New Child Support Formula in Nevada Begins Now

Thousands of Nevada residents will be impacted by the new legislature in place, relating to child support. If you have a current child support order in place, it’s important to understand how these changes may affect you. Our experienced Las Vegas child support lawyers explain what you need to know about the changes.

Child Support Payment Arrangement

New Model Makes Determining Child Support Easier

The change is not a minor one; in fact, the complex model for determining child support has been removed entirely. Now, there is a new system in place that simplifies the process of determining the amount of child support to be given/received, thus, greatly affecting individuals who may be on the border of any of the three given ranges.

What Is the New Child Support Breakdown?

To clarify: child support will now be broken down into three groups:

  • Individuals who earn less than $6,000 a month will pay 16%
  • Individuals who earn between $6,000 and $10,000 a month will pay 8%
  • Individuals who earn more than $10,000 a month will pay 4%

Quite a few people have pointed out that, while this system may be beneficial for the one giving payment, it is not necessarily beneficial for the one receiving. This is because the first two groups will be paying less in support than previously.

How Is This Different From the Previous Child Support Model?

Using the previous child support calculator, if a father’s monthly gross income was $4,000 each month, and the mother’s is $1,000, then the father would pay about $750 each month. Using the new formula, he will be paying $640 a month, which is $110 less.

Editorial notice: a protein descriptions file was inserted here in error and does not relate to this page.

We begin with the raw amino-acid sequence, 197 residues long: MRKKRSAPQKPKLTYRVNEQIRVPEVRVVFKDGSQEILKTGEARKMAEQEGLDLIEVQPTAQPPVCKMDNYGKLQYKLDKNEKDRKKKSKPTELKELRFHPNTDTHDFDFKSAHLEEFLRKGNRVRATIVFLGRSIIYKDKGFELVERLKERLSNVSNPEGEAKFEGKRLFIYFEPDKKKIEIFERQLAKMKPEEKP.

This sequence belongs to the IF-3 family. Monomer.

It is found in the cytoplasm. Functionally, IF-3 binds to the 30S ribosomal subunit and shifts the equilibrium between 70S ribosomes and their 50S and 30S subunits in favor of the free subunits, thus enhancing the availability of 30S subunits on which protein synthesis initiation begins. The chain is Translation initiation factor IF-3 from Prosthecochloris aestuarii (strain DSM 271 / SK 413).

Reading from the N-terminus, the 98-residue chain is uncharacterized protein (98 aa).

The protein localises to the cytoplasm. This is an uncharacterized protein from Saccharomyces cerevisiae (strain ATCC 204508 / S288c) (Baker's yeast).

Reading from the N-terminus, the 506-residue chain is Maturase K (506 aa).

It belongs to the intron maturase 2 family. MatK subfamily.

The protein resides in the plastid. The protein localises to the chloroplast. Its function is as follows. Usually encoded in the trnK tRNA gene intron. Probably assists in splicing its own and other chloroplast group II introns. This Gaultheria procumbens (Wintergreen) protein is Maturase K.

For well-off families, perhaps this doesn’t seem like a big deal, but that extra $110 can mean a world of difference to many families.

From the opposite perspective, the new, lower payments for child support, arguably, make it “easier” for low-income parents to actually make their child support payments.

Another way this new system affects people is that, while the previous system capped child support at $1,000 a month, the new system has no cap, so people earning extreme amounts of money per month will pay according to their income – no matter how high.

What Are the Details of the New Tiered System?

A more detailed breakdown of the new tiered system follows:

  1. For one (1) child, the sum of:
    (a) Sixteen percent (16%) of the first $6,000 of the obligor’s monthly gross income;
    (b) Eight percent (8%) of monthly gross income over $6,000 but equal to or less than $10,000; and
    (c) Four percent (4%) of monthly gross income over $10,000.
  2. For two (2) children, the sum of:
    (a) Twenty-two percent (22%) of the first $6,000 of the obligor’s monthly gross income;
    (b) Eleven percent (11%) of monthly gross income over $6,000 but equal to or less than $10,000; and
    (c) Six percent (6%) of monthly gross income over $10,000.
  3. For three (3) children, the sum of:
    (a) Twenty-six percent (26%) of the first $6,000 of the obligor’s monthly gross income;
    (b) Thirteen percent (13%) of monthly gross income over $6,000 but equal to or less than $10,000; and
    (c) Six percent (6%) of monthly gross income over $10,000.
  4. For four (4) children, the sum of:
    (a) Twenty-eight percent (28%) of the first $6,000 of the obligor’s monthly gross income;
    (b) Fourteen percent (14%) of monthly gross income over $6,000 but equal to or less than $10,000; and
    (b) Seven percent (7%) of monthly gross income over $10,000.
  5. For each additional child, the sum of:
    (a) An additional two percent (2%) of the first $6,000 of the obligor’s monthly gross income;
    (b) An additional one percent (1%) of monthly gross income over $6,000 but equal to or less than $10,000; and
    (c) An additional one-half percent (0.5%) of monthly gross income over $10,000.

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